England played against Russia like a team that could win this tournament, but also like a team that almost certainly won’t. It’s the usual story: you worry about them getting tired. In the first half they looked at times like world-beaters – Euro-beaters anyway – but the second half wasn’t so good (it very rarely is for England at big tournaments) and in the end they couldn’t hang on. So far, so familiar. However, it’s more specific than that. This time you worry about them getting Tottenham tired.
Five of the starting eleven against Russia are Spurs players and they were among the best performers on the pitch. Walker, Rose, Dier and Alli all looked sharp and eager (we’ll come back to Kane later). But they have all come off a grueling and ultimately disappointing domestic season. They also play week in, week out for a manager who drives his teams hard and expects them to outlast their opponents. For most of the season Spurs did this but in the end they ran out of puff. Pochettino has form here: at Southampton he also produced a hard-running team that couldn’t stay the course of an entire league campaign. Relying on the current Tottenham side to carry England to glory is like hoping you can get through the whole day without taking your phone charger with you. Maybe you can, but not if you plan to spend much time using it.
All great club managers drive their teams hard and eventually tire them out. Wenger seems to leave his Arsenal sides mentally exhausted by about February every year. Mourinho eventually runs every side he manages into the ground, though he is careful not to do it until they have won a few trophies first. He leaves his players broken, but his personal reputation enhanced: nice work if you can get it. Ferguson made sure his teams came on strong in the second half of the season, even if that meant going easy on them in the first.
What none of them do is think about what it means for the national teams who have to drag themselves through yet another tournament once the regular season is over. That’s the job of the national managers. But they rarely seem to factor in how their players have been used and abused over the previous ten months. Kane had a great season for Spurs, so Hodgson starts him up front. But Kane already looks exhausted.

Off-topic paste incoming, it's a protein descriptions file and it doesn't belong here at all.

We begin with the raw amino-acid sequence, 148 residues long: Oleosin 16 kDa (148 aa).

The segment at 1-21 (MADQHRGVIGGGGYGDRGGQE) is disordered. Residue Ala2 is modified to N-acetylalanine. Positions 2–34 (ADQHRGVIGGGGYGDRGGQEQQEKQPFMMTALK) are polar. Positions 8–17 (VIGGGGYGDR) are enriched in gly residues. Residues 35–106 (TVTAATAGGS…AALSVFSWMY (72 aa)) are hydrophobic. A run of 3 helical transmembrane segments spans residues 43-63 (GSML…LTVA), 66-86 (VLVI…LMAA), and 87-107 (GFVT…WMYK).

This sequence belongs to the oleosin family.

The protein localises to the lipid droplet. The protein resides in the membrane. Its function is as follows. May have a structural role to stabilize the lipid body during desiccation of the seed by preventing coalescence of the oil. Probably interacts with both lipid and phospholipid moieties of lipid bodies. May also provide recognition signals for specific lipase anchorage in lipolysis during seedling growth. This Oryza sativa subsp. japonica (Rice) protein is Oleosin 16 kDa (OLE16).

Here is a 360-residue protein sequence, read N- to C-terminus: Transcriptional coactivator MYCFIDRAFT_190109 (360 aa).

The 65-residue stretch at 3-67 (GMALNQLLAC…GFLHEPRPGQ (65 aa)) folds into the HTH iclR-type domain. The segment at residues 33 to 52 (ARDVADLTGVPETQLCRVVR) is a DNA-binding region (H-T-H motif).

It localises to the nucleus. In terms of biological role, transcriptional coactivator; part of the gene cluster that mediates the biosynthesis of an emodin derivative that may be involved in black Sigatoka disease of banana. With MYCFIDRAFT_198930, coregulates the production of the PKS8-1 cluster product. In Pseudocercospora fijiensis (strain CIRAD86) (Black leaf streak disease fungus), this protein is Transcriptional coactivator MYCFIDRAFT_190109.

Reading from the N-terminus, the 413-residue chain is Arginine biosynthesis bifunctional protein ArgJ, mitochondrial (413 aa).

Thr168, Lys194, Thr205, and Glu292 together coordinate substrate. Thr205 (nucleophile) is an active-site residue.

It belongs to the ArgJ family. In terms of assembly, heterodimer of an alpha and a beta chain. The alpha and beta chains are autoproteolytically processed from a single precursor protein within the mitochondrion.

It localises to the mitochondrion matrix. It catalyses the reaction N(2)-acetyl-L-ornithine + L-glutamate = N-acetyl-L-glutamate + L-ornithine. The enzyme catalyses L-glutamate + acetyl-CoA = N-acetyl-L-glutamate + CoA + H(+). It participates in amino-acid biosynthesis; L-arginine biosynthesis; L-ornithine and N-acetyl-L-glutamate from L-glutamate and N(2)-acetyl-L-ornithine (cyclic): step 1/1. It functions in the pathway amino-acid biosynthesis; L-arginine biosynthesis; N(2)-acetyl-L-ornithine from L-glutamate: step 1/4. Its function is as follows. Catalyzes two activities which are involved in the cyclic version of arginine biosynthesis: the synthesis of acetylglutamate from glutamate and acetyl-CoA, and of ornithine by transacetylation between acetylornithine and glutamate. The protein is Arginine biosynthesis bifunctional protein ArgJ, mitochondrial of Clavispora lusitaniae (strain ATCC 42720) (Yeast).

Between them, Kane, Alli and Dier played 147 games for Spurs last season, which is a lot. Kane is a better and more versatile player than Vardy, other things being equal, but other things are not equal. Vardy only had to play 38 times for Leicester, compared to Kane’s 50 for Tottenham. The biggest reason Leicester finished ahead of Spurs is that their players spent a lot less time on the pitch (since the team had fewer commitments in other competitions) and so were able to hold their form to the very end. It’s not romantic, but it’s the truth: by the time you get to April and May, miles on the clock count for just as much as tactics and talent. And by the time you get to June and July, maybe for even more.
That’s why being a national team manager must be such a thankless job. Fans want to see the best players on the pitch. They also want some romance – this is England, after all. Beginning the tournament with Vardy in the starting line-up in place of Kane would have looked like an admission of defeat: he doesn’t really have the pedigree to be the figurehead of a serious assault on the trophy. Even now, dropping Kane might look like cowardice. Hodgson will probably do what he always does and hope that class will out. It would be lovely if he were proved right. But history suggests that class will simply run out of steam instead.